4.0 von 5 Sternen Empfehlenswertes Buch für die richtige Leser-Zielgruppe..., 10. Juni 2004
Von Ein Kunde
Rezension bezieht sich auf: Extreme Programming Explained: Embrace Change (Aw Professional) (Taschenbuch)
Das Buch ist recht dünn, es fasst 27 Kapitel die allesamt recht kurz sind. Beck's Stil und Englisch ist angenehm leicht zu lesen. Auch bemüht er sich immer wieder einige lustige Anekdoten zu bringen - das Buch liest sich daher insgesamt auch ziemlich flott. Auch überzeugt das Buch durch seinen klaren Aufbau, wenn auch Beck sich öfter mal zu Wiederholungen hinreißen lässt.
Das Buch
Drei Teile bestimmen das Buch, im ersten (" The Problem ") identifiziert und behandelt Beck Probleme die heutigen Softwareentwicklungsprojekten immer wieder das Genick brechen. Er zeigt die Kernvariablen auf, die seiner Meinung nach dafür verantwortlich sind und er baut die Grundlagen auf, auf welche er im Laufe des Buches immer wieder zurückgreift um geeignete Massnahmen vorzustellen.
Im zweiten Teil (" The Solution ") beschreibt er XP. Hier werden in etwa 70 Seiten die zwölf Prinzipien von XP vorgestellt und erklärt welche Zusammenhänge bestehen und wie sie sich untereinander beeinflussen.
Der dritte Teil (" Implementing XP ") hat mir persönlich am besten Gefallen, erstens ist dieser der eigentlichen Anwendung/Anpassung von XP gewidmet, er geht auf die Rollenverteilung und wichtige damit zusammenhängede Aspekte in XP Projekten ein (spart aber dennoch insgesamt an interessanten Details für die Praxis aus). Zweitens räumt hier Beck auch schon mal glaubhafter ein, dass XP aus seiner Sicht nicht immer die Antwort auf alle Fragen, 42, und sowieso das einzig Wahre ist und er führt Umstände an unter denen XP sich möglicherweise nicht erfolgreich einsetzen lässt. Zeitweise wirkt Beck's Stil nämlich durchaus etwas zu dogmatisch, zu besessen - ob zu Recht oder nicht, kann ich nicht beurteilen. Mir hat der Weg den die Autoren von XP - Software entwickeln mit eXtreme Programming gingen jedenfalls besser gefallen, die durchaus die Auffasung vertreten den Pfad der "reinen XP-Lehre" verlassen zu können, wenn ein Projekt mit einem an die lokalen Umstände angepassten Subset der XP Paradigmen auch, oder sogar wesentlich leichter, erfolgreich beendet werden kann.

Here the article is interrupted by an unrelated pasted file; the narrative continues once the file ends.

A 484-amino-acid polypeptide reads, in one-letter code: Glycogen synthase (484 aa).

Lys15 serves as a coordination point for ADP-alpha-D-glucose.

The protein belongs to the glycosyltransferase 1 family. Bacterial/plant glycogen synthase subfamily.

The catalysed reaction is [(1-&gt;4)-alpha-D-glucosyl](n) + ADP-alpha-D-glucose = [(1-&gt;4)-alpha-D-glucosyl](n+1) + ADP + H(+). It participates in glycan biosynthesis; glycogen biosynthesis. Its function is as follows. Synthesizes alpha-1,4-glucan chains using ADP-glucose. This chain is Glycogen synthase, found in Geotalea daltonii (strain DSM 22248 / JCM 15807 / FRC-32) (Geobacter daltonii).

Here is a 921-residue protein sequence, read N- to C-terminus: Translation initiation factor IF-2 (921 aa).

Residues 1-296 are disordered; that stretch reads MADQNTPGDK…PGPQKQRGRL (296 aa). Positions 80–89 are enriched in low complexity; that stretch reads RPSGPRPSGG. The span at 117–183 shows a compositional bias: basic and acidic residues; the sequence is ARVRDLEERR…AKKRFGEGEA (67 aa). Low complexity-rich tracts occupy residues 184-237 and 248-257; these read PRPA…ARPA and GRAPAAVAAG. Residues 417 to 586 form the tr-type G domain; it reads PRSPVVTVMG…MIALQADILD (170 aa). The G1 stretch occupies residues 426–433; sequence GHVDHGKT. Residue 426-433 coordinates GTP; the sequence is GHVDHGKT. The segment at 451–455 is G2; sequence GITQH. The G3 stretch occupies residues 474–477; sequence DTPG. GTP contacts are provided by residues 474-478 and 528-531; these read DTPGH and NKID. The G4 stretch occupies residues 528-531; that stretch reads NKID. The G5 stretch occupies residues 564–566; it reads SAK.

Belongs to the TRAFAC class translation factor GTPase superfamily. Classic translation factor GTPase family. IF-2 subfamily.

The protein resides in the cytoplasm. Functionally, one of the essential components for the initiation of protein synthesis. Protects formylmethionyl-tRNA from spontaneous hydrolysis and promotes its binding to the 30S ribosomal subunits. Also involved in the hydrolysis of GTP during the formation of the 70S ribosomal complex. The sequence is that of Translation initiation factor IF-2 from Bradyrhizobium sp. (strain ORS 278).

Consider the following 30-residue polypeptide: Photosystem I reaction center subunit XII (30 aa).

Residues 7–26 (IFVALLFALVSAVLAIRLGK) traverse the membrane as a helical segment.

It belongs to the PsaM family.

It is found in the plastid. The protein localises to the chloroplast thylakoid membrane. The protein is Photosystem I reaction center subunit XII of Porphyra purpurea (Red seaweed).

Der Text endet effektiv nach etwa 166 Seiten, es folgt eine recht interessante Bibliografie, ein aus meiner Sicht nicht ganz so nützliches Glossar, ein Index und knapp 10 leere Seiten.
Fazit
Wer noch keinerlei Erfahrungen mit XP hat der findet "im Manifest" jedoch eine gelungene und angenehm zu lesende Einführung. Es eignet sich hier gleichermaßen für Personen aus den verschiedenen XP Rollen, vom Manager über den Kunden bis hin zum Entwickler. Insgesamt finde ich, dass das Buch seinen Zweck ziemlich gut erfüllt.
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1 von 1 Kunden fanden die folgende Rezension hilfreich
3.0 von 5 Sternen An excellent but nontheless limited methodology, 13. Juni 2000
Rezension bezieht sich auf: Extreme Programming Explained: Embrace Change (Aw Professional) (Taschenbuch)
In an ideal world almost any methology will work and I can't help but feel but that this methodology is also suited to such a world. Extreme Programming concerns itself with the minutae of code development and appears largely to reject the notion of having an overall design. This approach dangerously weakens the concept of a there being a 'Big Picture' into which a system fits and overemphasises the idea that everything can be broken down into small independent units. Unfortunately it does't follow that if the parts work then so will the whole.
Whilst the methodology is at its best in dealing with these small units it is weak on how best these units should be assembled and the combined constructs tested. Unfortuately it is rare that coding level problems affect a project as much as system level ones.